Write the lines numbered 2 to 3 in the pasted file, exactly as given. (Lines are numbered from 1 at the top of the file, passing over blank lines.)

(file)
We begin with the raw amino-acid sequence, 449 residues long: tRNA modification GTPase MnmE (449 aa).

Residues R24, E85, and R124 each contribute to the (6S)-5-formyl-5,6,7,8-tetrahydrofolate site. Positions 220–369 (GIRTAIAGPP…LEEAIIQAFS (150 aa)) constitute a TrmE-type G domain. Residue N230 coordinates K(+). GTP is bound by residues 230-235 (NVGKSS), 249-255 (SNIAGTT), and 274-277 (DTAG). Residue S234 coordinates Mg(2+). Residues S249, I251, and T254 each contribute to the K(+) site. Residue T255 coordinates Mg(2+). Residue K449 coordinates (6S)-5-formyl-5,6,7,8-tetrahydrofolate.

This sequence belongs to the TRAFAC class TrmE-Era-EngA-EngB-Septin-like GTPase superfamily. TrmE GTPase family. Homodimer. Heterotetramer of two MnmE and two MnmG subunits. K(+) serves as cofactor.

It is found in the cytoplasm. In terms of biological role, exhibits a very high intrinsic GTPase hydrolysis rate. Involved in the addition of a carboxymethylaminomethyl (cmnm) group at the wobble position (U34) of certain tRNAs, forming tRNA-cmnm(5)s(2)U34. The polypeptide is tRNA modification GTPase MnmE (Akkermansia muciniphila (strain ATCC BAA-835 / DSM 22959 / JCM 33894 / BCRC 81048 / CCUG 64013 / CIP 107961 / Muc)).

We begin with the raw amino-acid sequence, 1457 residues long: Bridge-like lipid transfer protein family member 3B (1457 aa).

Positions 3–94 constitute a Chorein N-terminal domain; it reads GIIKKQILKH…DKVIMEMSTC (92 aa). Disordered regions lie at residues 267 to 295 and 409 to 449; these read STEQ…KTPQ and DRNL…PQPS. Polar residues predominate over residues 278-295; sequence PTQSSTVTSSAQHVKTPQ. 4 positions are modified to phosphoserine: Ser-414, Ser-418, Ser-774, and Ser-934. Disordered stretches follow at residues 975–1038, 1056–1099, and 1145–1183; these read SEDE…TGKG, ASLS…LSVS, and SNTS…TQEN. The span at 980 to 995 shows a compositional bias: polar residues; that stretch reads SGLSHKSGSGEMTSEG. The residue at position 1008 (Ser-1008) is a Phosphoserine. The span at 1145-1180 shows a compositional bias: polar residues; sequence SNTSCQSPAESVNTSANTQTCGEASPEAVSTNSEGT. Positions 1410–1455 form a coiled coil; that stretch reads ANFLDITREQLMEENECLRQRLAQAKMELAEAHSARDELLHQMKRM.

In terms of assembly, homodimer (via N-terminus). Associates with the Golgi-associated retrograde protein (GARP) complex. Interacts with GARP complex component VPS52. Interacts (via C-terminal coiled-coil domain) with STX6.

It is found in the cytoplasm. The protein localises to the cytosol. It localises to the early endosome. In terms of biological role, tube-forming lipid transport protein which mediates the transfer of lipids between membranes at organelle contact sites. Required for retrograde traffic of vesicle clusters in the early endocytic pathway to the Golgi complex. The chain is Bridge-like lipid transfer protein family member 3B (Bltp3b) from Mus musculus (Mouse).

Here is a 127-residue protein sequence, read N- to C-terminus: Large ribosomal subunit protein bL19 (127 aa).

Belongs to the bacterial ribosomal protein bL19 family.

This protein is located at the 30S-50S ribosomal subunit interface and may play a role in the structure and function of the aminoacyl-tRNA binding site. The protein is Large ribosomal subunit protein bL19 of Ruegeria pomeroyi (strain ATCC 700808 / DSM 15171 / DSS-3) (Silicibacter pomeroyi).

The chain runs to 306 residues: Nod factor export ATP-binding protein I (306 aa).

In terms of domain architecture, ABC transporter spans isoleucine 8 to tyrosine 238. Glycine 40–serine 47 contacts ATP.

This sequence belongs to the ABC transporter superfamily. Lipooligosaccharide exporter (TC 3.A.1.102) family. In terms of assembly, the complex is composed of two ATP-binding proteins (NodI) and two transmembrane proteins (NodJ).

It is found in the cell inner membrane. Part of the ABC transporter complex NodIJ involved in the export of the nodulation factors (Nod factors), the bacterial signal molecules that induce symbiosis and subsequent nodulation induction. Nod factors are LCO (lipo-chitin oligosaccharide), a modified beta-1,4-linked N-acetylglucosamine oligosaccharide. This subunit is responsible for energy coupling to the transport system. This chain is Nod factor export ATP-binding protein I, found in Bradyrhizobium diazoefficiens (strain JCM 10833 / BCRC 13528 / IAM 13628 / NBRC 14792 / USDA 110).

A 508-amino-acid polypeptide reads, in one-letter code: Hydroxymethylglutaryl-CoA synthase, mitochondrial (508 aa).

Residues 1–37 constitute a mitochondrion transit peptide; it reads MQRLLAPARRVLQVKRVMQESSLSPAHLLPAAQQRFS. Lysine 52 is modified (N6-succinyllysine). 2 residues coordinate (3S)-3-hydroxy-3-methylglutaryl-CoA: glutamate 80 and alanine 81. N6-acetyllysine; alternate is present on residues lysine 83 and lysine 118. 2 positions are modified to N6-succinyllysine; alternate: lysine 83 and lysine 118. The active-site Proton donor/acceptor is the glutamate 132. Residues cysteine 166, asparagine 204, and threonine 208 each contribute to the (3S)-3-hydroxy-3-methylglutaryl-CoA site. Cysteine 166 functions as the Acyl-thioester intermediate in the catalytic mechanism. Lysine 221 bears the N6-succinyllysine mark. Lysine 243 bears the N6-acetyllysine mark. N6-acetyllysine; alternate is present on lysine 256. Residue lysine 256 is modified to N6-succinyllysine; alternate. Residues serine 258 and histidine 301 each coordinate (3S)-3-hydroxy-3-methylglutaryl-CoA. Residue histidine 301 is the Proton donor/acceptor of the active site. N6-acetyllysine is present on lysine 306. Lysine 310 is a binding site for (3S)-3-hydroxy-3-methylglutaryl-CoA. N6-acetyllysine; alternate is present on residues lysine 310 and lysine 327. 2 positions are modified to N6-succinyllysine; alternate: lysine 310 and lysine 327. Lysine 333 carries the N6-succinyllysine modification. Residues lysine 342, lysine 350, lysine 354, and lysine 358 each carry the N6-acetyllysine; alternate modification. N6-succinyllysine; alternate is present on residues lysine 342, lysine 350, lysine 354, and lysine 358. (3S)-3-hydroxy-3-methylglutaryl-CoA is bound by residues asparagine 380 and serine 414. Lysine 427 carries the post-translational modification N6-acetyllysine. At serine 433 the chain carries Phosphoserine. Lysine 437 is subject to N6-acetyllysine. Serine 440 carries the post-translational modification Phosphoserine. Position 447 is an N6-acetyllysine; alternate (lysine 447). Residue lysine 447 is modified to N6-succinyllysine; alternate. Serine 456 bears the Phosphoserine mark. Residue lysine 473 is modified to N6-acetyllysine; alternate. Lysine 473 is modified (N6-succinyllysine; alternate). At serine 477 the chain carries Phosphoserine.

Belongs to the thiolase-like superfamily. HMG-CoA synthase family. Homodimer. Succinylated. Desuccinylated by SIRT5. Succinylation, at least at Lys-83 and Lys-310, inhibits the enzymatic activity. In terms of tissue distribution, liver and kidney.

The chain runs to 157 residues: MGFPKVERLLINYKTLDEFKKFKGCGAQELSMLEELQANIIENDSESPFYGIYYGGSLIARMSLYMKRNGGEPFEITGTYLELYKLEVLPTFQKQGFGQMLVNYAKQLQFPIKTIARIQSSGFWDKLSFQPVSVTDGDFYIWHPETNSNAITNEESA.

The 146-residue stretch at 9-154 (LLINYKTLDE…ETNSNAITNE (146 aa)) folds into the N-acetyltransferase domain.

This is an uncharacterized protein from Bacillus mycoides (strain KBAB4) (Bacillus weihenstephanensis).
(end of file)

Residues R24, E85, and R124 each contribute to the (6S)-5-formyl-5,6,7,8-tetrahydrofolate site. Positions 220–369 (GIRTAIAGPP…LEEAIIQAFS (150 aa)) constitute a TrmE-type G domain. Residue N230 coordinates K(+). GTP is bound by residues 230-235 (NVGKSS), 249-255 (SNIAGTT), and 274-277 (DTAG). Residue S234 coordinates Mg(2+). Residues S249, I251, and T254 each contribute to the K(+) site. Residue T255 coordinates Mg(2+). Residue K449 coordinates (6S)-5-formyl-5,6,7,8-tetrahydrofolate.

This sequence belongs to the TRAFAC class TrmE-Era-EngA-EngB-Septin-like GTPase superfamily. TrmE GTPase family. Homodimer. Heterotetramer of two MnmE and two MnmG subunits. K(+) serves as cofactor.